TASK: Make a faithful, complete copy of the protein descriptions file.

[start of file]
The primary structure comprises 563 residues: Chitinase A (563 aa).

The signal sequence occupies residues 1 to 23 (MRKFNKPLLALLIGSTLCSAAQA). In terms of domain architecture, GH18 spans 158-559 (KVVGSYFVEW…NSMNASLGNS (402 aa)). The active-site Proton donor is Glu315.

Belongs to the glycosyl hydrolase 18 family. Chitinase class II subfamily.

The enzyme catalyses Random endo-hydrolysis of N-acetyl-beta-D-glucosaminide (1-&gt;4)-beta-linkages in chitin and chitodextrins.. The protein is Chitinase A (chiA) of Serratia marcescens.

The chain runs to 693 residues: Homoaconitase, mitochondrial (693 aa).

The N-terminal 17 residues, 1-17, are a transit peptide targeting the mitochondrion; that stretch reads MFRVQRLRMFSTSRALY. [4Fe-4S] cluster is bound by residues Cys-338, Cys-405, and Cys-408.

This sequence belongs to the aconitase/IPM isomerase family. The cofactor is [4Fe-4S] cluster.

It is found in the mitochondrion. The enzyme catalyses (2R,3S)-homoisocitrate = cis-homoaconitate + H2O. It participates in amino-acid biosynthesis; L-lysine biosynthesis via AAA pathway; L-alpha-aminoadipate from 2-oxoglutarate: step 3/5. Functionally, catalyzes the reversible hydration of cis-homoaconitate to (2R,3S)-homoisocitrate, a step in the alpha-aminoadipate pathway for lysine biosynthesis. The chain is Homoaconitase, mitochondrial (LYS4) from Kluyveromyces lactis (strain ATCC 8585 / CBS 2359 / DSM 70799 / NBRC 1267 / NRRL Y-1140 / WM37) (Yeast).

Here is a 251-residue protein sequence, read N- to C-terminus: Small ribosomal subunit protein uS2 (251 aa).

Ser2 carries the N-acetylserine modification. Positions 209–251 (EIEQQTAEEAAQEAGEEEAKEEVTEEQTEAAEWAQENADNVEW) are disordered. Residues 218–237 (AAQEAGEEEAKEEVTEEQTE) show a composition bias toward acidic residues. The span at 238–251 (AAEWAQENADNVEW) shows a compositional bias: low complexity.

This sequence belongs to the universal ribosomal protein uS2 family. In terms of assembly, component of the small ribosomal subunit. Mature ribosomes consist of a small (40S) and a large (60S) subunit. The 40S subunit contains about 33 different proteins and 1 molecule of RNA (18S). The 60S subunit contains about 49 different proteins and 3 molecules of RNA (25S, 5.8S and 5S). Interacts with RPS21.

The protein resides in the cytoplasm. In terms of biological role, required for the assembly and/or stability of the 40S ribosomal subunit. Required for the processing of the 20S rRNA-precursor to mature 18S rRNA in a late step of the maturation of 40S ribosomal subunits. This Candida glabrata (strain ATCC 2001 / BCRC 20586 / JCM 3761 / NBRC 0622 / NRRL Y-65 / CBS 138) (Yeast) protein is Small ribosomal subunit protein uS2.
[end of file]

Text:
The primary structure comprises 563 residues: Chitinase A (563 aa).

The signal sequence occupies residues 1 to 23 (MRKFNKPLLALLIGSTLCSAAQA). In terms of domain architecture, GH18 spans 158-559 (KVVGSYFVEW…NSMNASLGNS (402 aa)). The active-site Proton donor is Glu315.

Belongs to the glycosyl hydrolase 18 family. Chitinase class II subfamily.

The enzyme catalyses Random endo-hydrolysis of N-acetyl-beta-D-glucosaminide (1-&gt;4)-beta-linkages in chitin and chitodextrins.. The protein is Chitinase A (chiA) of Serratia marcescens.

The chain runs to 693 residues: Homoaconitase, mitochondrial (693 aa).

The N-terminal 17 residues, 1-17, are a transit peptide targeting the mitochondrion; that stretch reads MFRVQRLRMFSTSRALY. [4Fe-4S] cluster is bound by residues Cys-338, Cys-405, and Cys-408.

This sequence belongs to the aconitase/IPM isomerase family. The cofactor is [4Fe-4S] cluster.

It is found in the mitochondrion. The enzyme catalyses (2R,3S)-homoisocitrate = cis-homoaconitate + H2O. It participates in amino-acid biosynthesis; L-lysine biosynthesis via AAA pathway; L-alpha-aminoadipate from 2-oxoglutarate: step 3/5. Functionally, catalyzes the reversible hydration of cis-homoaconitate to (2R,3S)-homoisocitrate, a step in the alpha-aminoadipate pathway for lysine biosynthesis. The chain is Homoaconitase, mitochondrial (LYS4) from Kluyveromyces lactis (strain ATCC 8585 / CBS 2359 / DSM 70799 / NBRC 1267 / NRRL Y-1140 / WM37) (Yeast).

Here is a 251-residue protein sequence, read N- to C-terminus: Small ribosomal subunit protein uS2 (251 aa).

Ser2 carries the N-acetylserine modification. Positions 209–251 (EIEQQTAEEAAQEAGEEEAKEEVTEEQTEAAEWAQENADNVEW) are disordered. Residues 218–237 (AAQEAGEEEAKEEVTEEQTE) show a composition bias toward acidic residues. The span at 238–251 (AAEWAQENADNVEW) shows a compositional bias: low complexity.

This sequence belongs to the universal ribosomal protein uS2 family. In terms of assembly, component of the small ribosomal subunit. Mature ribosomes consist of a small (40S) and a large (60S) subunit. The 40S subunit contains about 33 different proteins and 1 molecule of RNA (18S). The 60S subunit contains about 49 different proteins and 3 molecules of RNA (25S, 5.8S and 5S). Interacts with RPS21.

The protein resides in the cytoplasm. In terms of biological role, required for the assembly and/or stability of the 40S ribosomal subunit. Required for the processing of the 20S rRNA-precursor to mature 18S rRNA in a late step of the maturation of 40S ribosomal subunits. This Candida glabrata (strain ATCC 2001 / BCRC 20586 / JCM 3761 / NBRC 0622 / NRRL Y-65 / CBS 138) (Yeast) protein is Small ribosomal subunit protein uS2.